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[Photos] A Royal Tea Set, as Envisioned by a Vietnamese Graphic Designer

Poets ponder flowers, aristocrats paint ceremonial masks, and courtesans gather lotus flowers in wooden boats, all while fragile threads of steam uncoil from ceramic pots of tea.

The packaging on this set of teas takes inspiration from the courtly affairs that took place at Hue's Thái Bình Lâu Pavilion, or Royal Reading Pavilion. Kris Nguyen, a Vietnamese graphic designer, created the Ngự Trà - Royal Tea set as part a project for his industrial fine arts degree at Ton Duc Thang University. The laquer-esque style depicts concubines, an emperor and queens gathered at the pavilion in preparation for a chrysanthemum banquet.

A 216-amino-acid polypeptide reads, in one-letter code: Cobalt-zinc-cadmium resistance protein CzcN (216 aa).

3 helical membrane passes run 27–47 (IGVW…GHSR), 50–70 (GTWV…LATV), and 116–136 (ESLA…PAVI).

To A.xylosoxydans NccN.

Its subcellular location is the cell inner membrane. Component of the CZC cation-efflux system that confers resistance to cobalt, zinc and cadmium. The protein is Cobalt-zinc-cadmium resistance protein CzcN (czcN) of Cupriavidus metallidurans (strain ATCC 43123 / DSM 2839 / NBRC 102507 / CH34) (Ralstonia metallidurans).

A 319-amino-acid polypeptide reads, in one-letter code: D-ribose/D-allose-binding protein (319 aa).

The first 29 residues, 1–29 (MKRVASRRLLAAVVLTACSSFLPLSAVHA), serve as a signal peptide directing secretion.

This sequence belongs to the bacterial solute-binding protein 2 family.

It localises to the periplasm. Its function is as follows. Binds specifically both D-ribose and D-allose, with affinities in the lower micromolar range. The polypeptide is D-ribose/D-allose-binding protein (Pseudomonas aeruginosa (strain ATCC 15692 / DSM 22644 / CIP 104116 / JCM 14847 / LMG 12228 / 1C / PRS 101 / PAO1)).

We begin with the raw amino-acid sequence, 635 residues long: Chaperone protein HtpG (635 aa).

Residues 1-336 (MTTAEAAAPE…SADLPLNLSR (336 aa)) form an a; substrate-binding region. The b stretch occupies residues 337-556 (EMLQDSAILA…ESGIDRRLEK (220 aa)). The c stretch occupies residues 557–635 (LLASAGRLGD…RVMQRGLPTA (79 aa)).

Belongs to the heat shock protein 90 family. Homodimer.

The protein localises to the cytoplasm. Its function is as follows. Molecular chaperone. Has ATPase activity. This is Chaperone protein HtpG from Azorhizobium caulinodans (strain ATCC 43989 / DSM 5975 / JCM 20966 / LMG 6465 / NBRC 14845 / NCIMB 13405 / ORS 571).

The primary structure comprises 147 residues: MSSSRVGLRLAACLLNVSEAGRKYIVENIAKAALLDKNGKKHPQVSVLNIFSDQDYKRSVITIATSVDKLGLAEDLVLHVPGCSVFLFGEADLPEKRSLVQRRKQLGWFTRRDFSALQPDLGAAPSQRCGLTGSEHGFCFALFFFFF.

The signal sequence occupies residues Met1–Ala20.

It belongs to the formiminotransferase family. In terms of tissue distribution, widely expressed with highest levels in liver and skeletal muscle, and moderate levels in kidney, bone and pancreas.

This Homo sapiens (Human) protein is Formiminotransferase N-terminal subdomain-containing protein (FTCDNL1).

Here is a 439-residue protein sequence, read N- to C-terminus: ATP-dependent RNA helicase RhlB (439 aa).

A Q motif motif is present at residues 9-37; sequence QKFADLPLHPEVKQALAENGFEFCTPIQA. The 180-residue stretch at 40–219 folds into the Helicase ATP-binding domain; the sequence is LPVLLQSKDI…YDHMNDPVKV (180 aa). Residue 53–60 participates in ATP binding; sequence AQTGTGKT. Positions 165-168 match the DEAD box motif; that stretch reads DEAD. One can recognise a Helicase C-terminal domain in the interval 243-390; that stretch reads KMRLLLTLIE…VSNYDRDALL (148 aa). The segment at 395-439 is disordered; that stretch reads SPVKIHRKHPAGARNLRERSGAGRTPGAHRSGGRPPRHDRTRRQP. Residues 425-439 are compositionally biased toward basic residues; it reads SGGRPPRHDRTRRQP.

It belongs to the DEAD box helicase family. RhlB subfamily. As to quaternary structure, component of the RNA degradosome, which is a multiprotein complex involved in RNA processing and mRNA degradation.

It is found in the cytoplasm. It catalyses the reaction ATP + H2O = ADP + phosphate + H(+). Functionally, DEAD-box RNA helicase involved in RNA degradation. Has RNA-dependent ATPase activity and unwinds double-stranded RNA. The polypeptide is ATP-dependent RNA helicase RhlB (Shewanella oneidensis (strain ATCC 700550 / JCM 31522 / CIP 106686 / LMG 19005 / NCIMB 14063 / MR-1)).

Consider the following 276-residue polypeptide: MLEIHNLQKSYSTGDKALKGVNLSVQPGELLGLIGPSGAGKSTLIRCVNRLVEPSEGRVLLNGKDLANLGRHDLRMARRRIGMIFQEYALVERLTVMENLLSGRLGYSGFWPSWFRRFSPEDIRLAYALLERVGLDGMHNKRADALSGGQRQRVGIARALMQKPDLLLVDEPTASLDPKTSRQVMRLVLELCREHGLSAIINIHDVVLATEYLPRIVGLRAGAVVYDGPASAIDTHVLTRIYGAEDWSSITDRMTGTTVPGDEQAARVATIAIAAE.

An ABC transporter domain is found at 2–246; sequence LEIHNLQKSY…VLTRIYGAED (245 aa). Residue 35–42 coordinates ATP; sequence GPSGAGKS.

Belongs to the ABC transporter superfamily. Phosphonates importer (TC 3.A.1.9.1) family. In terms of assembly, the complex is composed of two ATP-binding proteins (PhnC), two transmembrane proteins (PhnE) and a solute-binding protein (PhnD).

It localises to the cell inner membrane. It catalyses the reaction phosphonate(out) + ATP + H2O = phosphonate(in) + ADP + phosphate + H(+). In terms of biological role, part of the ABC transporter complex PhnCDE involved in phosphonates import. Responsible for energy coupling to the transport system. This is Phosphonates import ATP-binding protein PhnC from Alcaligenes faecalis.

After its construction in 1919, the Nguyen emperors would use the ornately decorated pavilion for reading and resting. It was one of the few places in the Imperial City to go undamaged during the wars of the 20th century and remains a popular tourist attraction today.

Nguyen writes on his Behance page: "Hue's royal culture is one the biggest cultures in Vietnam, but it hasn't been well-known. In this project, I want to bring the royal culture to be more familiar to the people in Saigon. [sic]" He elaborates that he drew inspiration from "the Trinh Minh palace, where the royal concubines live in, the Can Thanh, where the empire stay, and the Dien Tho palace, where the queen mother stay." The design of the lotus and jasmine tea was inspired by Tinh Tam Lake and Co Ha Garden in Hue.

Take a gander at the tea sets that were released during this past year's mid-autumn festival:

[Photos via Kris Nguyen's Behance]

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